Dean of Indian classical dance in Singapore dies


Santha Bhaskar, a pioneer of classical Indian dance in Singapore and a beloved dean of the arts, died on Saturday, local media reported. She was 83 years old.

Bhaskar was the chief choreographer and artistic director of Bhaskar’s Arts Academy – which was founded by her husband KP Bhaskar in 1952 and which she first joined as an instructor, Channel News Asia reported.

The academy is in the midst of its 70th anniversary celebrations and had just staged a musical performance last weekend at the Stamford Arts Center called ‘Sangeetha Sapthathi’. Both shows were sold out.

Bhaskar was reportedly at the show on the second night when she fell ill and was taken to hospital. She died just as the first song of the evening began playing, according to a note sent to students and parents at the academy.

The academy announced her death on Sunday morning, saying she had “taken her last bow”.

“It is with heavy hearts that we announce that Artistic Director Santha Bhaskar is no longer with us. We are still processing this sudden and unexpected loss,” the academy wrote on Facebook.

“We are deeply touched by the many calls and messages reaching us. We can only believe that this beloved soul of the arts community, and just about everyone else, is smiling from above and asking us to look ahead and keep going. the journey she started many years ago,” he said, adding that details of the wake were still being confirmed.

Bhaskar’s work is widely celebrated. She was awarded the prestigious Singapore Cultural Medallion in 1990 and the Civil Service Star in 2016.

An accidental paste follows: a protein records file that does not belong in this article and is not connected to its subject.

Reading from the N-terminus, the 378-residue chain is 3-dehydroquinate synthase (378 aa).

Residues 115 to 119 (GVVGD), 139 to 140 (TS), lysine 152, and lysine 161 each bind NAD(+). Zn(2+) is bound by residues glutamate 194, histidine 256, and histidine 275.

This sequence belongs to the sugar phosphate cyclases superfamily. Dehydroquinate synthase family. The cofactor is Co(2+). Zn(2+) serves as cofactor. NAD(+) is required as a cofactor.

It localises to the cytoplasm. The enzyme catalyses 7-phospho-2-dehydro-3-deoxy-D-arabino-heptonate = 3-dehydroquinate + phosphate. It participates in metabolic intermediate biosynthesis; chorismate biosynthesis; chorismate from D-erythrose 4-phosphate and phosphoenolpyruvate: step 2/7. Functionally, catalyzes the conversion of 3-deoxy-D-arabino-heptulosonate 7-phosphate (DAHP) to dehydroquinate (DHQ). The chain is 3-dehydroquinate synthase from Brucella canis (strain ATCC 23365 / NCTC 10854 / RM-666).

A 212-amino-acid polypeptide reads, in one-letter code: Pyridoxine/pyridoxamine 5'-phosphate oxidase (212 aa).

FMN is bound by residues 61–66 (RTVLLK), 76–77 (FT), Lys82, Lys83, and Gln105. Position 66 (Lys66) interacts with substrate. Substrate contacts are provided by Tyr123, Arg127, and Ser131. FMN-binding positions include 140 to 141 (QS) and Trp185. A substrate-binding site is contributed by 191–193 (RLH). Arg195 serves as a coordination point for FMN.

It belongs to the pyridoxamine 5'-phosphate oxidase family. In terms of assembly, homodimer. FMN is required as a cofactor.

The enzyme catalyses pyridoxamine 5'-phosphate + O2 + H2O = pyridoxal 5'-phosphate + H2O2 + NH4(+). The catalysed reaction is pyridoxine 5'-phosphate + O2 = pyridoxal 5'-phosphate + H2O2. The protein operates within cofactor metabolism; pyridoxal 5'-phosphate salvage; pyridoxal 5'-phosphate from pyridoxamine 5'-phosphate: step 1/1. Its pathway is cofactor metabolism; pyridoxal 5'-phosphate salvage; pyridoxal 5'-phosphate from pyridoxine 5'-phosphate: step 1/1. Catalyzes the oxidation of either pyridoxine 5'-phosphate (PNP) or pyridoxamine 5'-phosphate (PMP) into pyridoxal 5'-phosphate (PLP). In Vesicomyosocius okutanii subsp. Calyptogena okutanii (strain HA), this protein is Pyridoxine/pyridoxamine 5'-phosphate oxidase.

Last year, Bhaskar received the Meritorious Service Medal and was inducted into the Singapore Women’s Hall of Fame.

Apart from her knowledge of traditional Indian performing arts, Bhaskar was also known for her keen interest in other cultural art forms. One of his landmark works is “The Butterfly Lovers”, a definitive 1958 piece infusing Chinese visual elements with Indian song and dance.

Vidhya Nair, director of local dance company Apsara Arts and former president of the Singapore Indian Fine Arts Society, wrote a touching tribute to her Bharathanatyam teacher on Facebook on Saturday night.

“There will never be another like her,” Nair said. “As Singaporeans, we should be proud to look back on her life and work. She blessed and kicked off her company’s 70th anniversary celebration. Maybe it was meant to be. She left with the same vigor and the same positive (with which) she lived her life, ”said the Channel quoted Nair.

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